REM sleep behavior disorder, a rare condition, appears to share some risk factor associations such as occupational pesticide exposure with Parkinson’s disease.
A rare sleep disorder characterized by disturbances of rapid eye movement (REM) sleep shares some environmental risk factors with Parkinson’s disease, an international case-control study suggested.
For example, occupational pesticide exposure has been clearly linked with Parkinson’s disease, and in this study patients with REM sleep behavior disorder were twice as likely to have been exposed to pesticides as controls, according to Ronald B. Postuma, MD, of McGill University in Montreal, and colleagues.
But other environmental risk factors common to Parkinson’s disease do not come in to play in the sleep disorder. For instance, patients who don’t drink coffee have consistently been shown to be at higher risk for Parkinson’s disease, but no such association was found in patients with the REM sleep disorder, the researchers reported online in the July 31 issue of Neurology.
REM sleep behavior disorder is characterized by the absence of muscle atonia usually present during REM sleep and by “dream enactment,” during which disruptive and aggressive behaviors can occur.
The condition has been linked with the later development of Parkinson’s disease and Lewy body dementia, and may be a preclinical sign or a specific subtype.
“Idiopathic [REM sleep behavior disorder] as a syndrome has an unusual status — it exists both as an independent sleep condition and as a prediagnostic marker of synuclein-mediated neurodegenerative disease,” Postuma and colleagues explained.
Because of the rarity of the disorder — the prevalence has been estimated to be 0.4% to 0.5 percent in adults — little has been known about risk factors.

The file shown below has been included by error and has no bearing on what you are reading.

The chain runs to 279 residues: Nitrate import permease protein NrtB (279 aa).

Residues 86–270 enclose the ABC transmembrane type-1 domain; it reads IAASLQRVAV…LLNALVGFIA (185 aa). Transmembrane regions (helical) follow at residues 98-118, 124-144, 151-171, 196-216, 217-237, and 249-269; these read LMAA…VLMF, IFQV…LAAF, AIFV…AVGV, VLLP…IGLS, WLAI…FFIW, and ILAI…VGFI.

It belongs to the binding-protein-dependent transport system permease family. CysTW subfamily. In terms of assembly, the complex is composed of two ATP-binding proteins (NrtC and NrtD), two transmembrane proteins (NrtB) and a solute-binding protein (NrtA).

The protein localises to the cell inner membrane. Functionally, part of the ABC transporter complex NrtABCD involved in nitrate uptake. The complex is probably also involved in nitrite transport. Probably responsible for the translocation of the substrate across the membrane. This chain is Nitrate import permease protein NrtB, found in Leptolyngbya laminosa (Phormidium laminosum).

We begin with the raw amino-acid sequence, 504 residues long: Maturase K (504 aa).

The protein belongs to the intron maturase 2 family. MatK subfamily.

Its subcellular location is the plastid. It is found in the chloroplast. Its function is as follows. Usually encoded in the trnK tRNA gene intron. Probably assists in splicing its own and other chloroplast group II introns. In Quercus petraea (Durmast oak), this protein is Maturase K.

So the international REM Sleep Behavior Disorder Study Group has combined the patient populations from 13 centers in 10 countries, and Postuma and colleagues have analyzed behavioral and exposure risk factors for 347 patients with the disorder.
A control group consisted of 218 patients with other sleep disorders and 129 healthy volunteers, matched for age and sex.
Mean age of the cases was 68 years and 81 percent were men.
Overall, factors that were associated with the REM sleep disorder were pesticide exposure, cigarette smoking, head injury, lower educational achievement, and working on a farm.
Unlike Parkinson’s disease, where nonsmokers typically have been considered at greater risk for the disorder, in this analysis patients who had ever smoked cigarettes had an increased risk for the REM sleep disorder compared with controls.
Current cigarette smokers also were at elevated risk.
“One of the most intriguing aspects of this work is the picture of similarities and differences among risk factors,” observed Christian Guilleminault, MD, of Stanford University in Palo Alto, Calif., and colleagues.
“While pesticide exposure appears to be a risk factor for both disorders, smoking, for example, which is protective for [Parkinson’s disease], is a risk factor for [REM sleep behavior disorder],” Guilleminault’s group wrote in an accompanying editorial.
Patients with the REM disorder were more likely to have experienced a head injury with loss of consciousness.
Additional factors associated with the sleep disorder included the number of years of schooling, and farming as an occupation.
Other types of jobs such as mining and teaching were not associated with the disorder, while a borderline relationship was seen for welding.
In a sensitivity analysis, the association between certain factors such as smoking, head injury, and farming and the REM disorder was stronger when affected patients were compared with healthy controls than when they were compared with patients who had other sleep disorders. That may have been related to the “healthy volunteer effect,” in which people who volunteer to participate in research may be more health-conscious in general, the authors noted.
However, overmatching with controls who have other sleep disorders could have occurred if they shared risk factors with the REM disorder, the investigators also noted.
Limitations included the cross-sectional design of the study and the possibility of recall bias, particularly for patients who may have preclinical dementia.
There also may be differences in patients with REM sleep behavior disorder who are referred to specialty clinics and those who are never seen at such centers, so a population-based study could provide additional useful information, the researchers noted.
By Nancy Walsh